What Is a Balance Transfer (and Should I Consider It)?

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If you’re struggling with high-interest debt, a balance transfer credit card could be the solution to your problem. By moving balances from your high-interest credit cards to a balance transfer credit card, you can score a 0% interest rate for 12 to 21 months, buying you time to make faster progress on your debt – or even pay it off entirely. Not only can you do this with minimal or even zero fees, but you can save hundreds – or even thousands – of dollars in interest during your balance transfer’s introductory offer.

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Many consumers are hesitant to get another credit card when they’re already in debt, however, and that makes sense. With yet another credit card in your wallet, you could potentially get even further into debt, right?

That’s absolutely true, if you’re not careful and disciplined. Yet many people have learned how to use a balance transfer to their advantage. As with anything else, there are certain rules you should follow when you transfer a balance, and best practices that keep you from spiraling back into debt. We’ll get to some of those tips in a minute.

How a Balance Transfer Works

Let’s start with how this process works. When you’re ready to transfer a balance, the first thing you’ll do is shop around for a new balance transfer credit card. While there are several criteria to consider, the biggest factors worth mentioning are the length of the card’s introductory 0% interest offer, and the card’s associated transfer fees. Let’s look at a few specific cards to illustrate how a balance transfer works in real life.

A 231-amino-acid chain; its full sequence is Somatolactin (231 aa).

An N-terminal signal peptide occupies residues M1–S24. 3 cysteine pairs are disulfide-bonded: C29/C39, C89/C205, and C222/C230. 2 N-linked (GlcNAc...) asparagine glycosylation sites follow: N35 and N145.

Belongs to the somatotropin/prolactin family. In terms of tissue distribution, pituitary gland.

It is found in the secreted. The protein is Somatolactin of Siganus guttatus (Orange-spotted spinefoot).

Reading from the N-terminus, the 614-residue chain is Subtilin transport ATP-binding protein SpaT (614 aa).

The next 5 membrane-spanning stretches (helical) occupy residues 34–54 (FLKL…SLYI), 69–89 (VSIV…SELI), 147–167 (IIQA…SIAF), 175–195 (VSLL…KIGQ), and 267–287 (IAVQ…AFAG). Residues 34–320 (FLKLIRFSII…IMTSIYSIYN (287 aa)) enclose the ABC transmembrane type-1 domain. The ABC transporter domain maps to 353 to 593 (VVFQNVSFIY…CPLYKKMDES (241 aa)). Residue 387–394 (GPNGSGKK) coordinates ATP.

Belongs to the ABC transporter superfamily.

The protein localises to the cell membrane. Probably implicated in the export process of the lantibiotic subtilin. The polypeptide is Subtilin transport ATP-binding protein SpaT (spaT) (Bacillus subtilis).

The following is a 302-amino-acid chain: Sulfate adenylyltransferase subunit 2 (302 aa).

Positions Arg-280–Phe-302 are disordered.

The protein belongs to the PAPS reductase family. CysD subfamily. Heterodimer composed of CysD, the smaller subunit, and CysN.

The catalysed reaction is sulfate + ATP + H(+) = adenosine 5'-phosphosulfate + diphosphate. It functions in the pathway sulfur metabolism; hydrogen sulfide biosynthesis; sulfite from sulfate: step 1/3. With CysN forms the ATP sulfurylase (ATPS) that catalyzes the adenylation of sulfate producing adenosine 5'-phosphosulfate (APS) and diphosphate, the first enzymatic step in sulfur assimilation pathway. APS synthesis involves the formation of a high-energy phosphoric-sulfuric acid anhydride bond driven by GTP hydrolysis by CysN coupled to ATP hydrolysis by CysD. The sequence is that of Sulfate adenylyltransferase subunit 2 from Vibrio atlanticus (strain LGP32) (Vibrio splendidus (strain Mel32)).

As an example, the Citi® Diamond Preferred Card® offers 0% interest on transferred balances for a full 21 months. However, it charges a balance transfer fee equal to 3% of the balance. The Chase Slate® (currently unavailable), on the other hand, offers 0% intro APR for 15 months, but doesn’t charge a balance transfer fee in the first 60 days (after that, 5% with a minimum of $5). Neither card charges an annual fee, and both cards revert back to normal interest rates once your introductory period ends.

Let’s say you owe $10,000 in credit card debt at an 18% interest rate — you would likely benefit from transferring that debt to a card with a 0% introductory APR.

If you chose the Citi® Diamond Preferred Card® for your balance transfer, you’d get 21 months to pay off your debt at 0% APR, but you would need to pay a 3% balance transfer fee — equal to $300. Over a 21-month timeline, you’d have to pay around $490 per month to pay off your entire $10,000 balance plus the $300 balance transfer fee. But at the end of those 21 months, you’d be entirely debt-free.

By comparison, if you paid $490 a month for 21 months at the original 18% interest rate, you’d have to keep paying for another four months — almost $2,000 more — before you vanquished the original $10,000 balance.

With the Chase Slate® (currently unavailable), meanwhile, you wouldn’t have to pay a balance transfer fee for the first 60 days. On the flip side though, the 0% introductory APR period is markedly shorter. To become debt-free within this card’s 15-month 0% intro APR period, you’d need to pay $666 per month.